I was worried when I got pregnant how Grendal would take to the new baby. After all, he was the perfect dog. No housebreaking issues, didn't chew shoes, loved everybody. I really didn't want to have to get rid of him b/c he couldn't handle not being our only baby. He was nervous for a while after we brought Maddie home. Totally understandable. He gradually got accustomed to her and would even act as a boppy pillow while I nursed, letting me lay her on top of him. He went through a stage when he really didn't care for her when she was learning how to crawl and walk and would pull on him.

Now- they play like crazy. She says it's her responsibility to feed him. Wants to give him goodnight hugs. And he eats it up. We play hide and seek with him- he's always the seeker and does pretty well finding her.

Which leads me to this. Last Tuesday was D for dog day at school. Maddie took pictures of Grendal to show her friends. She was so proud of him and couldn't wait to talk about him. She didn't really talk to me about what her friends thought of the pictures and I didn't press. On the way to school on Thursday, out of the blue, she told me that she didn't want Grendal anymore. WHAT?!? She said that he was too ugly and dogs were supposed to be pretty.

What could I say? He really is ugly. But he is ours and we're keeping him. No matter what some 3 year old brat tries to tell my daughter.

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Sunday, September 23, 2007

Now what???

Well, I've done it. Started a blog. I know, I know- not a big deal. It is 2007 and all. What can I say? I've been busy. I've got a little free time now that I my 3 year old has started a mother's day out thing. Two full glorious days a week. Not to say that I don't miss her- cause I do. Really. I'm just really enjoying Target (by myself), Starbucks (by myself), computer time (again, by myself). I think you get the idea.

I guess I could start by telling a little about myself and my family and what we're all about. First- why PB&J In a Bowl? Honestly, because that is what my little girl (Maddie) wants to eat for almost all of her meals. That's right. Peanut butter and jelly in a bowl. No bread and it must be grape jelly stirred well with the peanut butter. This was frustrating for me and my husband (Justin) at first- kinda like a power struggle. Us against the pb&j in a bowl eating kid.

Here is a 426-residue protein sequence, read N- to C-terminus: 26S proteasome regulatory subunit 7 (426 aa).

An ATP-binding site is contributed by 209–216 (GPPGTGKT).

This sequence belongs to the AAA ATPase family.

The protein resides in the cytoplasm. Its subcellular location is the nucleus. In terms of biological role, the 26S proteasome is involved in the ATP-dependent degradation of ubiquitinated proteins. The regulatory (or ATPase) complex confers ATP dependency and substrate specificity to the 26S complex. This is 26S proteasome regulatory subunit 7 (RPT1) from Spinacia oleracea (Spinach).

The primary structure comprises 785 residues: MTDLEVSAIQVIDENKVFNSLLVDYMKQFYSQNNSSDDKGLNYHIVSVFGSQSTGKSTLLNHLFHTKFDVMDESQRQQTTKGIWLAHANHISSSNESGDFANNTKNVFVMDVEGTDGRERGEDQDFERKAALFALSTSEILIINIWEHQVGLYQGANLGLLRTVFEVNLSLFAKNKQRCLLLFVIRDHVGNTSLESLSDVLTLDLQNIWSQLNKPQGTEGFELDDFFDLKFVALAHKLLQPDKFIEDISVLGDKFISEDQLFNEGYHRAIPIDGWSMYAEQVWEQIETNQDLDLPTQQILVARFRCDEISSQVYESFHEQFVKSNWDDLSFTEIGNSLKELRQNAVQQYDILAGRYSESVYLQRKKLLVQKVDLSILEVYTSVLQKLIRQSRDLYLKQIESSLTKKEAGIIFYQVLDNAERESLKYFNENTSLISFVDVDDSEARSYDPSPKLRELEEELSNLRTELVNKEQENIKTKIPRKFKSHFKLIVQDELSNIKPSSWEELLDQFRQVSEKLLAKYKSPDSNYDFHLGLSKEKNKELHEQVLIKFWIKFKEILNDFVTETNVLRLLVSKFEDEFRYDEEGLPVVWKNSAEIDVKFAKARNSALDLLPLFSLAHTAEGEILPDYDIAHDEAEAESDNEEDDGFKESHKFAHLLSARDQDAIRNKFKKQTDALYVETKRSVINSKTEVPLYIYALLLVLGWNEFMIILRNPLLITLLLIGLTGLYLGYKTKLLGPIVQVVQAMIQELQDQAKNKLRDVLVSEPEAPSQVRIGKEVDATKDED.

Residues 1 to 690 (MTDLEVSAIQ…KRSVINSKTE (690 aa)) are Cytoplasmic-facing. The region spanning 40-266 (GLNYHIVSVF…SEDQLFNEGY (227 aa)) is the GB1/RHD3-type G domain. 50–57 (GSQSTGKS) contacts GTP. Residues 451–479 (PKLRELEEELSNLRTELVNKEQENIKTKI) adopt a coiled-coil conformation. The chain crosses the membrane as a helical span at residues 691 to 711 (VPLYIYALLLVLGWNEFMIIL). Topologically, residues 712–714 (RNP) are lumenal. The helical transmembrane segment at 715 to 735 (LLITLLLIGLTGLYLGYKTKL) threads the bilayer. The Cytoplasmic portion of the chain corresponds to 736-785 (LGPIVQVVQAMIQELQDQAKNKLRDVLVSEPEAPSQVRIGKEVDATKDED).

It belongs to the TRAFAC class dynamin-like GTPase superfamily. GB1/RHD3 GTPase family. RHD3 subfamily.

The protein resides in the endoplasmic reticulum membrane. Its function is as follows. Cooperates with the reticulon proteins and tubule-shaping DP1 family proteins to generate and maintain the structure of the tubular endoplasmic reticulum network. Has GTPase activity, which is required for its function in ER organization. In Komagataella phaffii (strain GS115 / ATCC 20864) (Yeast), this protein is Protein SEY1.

me: what do you want for breakfast/lunch/dinner? her: peanut butter jelly in bowl. grape jelly. me: no her: why not? me: you need something else. her: i won't eat it. me: oh yes you will.

Guess who won? Not me and not her daddy. In fact, we've kinda embraced the whole thing. It really is the easiest meal you could possible fix. We always offer her the food that we are eating. She simply won't even think of trying it. Hopefully, this will pass. By the way, I blame Justin for this. He's the picky one- not me.

Now on to Justin and myself. We met in 2000 while working at a diagnostic center for troubled teens. I like to say we met in juvie, but he doesn't think it's too funny. Married in 2002 in Nashville TN, where we still live and love it. It is hard right now because we don't see each other as often as we would like. I stay at home during the days while he works, when he gets home I go to work at a local restaurant (I promise there will be crazy stories coming soon). We tell each other all the time that it is for the greater good, because Maddie has never had to go to day care so that I could go to work. We have the weekends together and try to make the most of it.

Lots of my posts will be about our daily life, complete with pics. Since it is about life- there will be ups and downs, funny stories and not so funny stories. Some posts will have stories about people that I know and love and would never intentionally hurt their feelings (but it is bound to happen), some will be about complete strangers doing even stranger things (again- restaurant life). I'm new at this and welcome comments. Please be patient as I learn all the ins and outs of this blogging world.

Sit back and enjoy!!!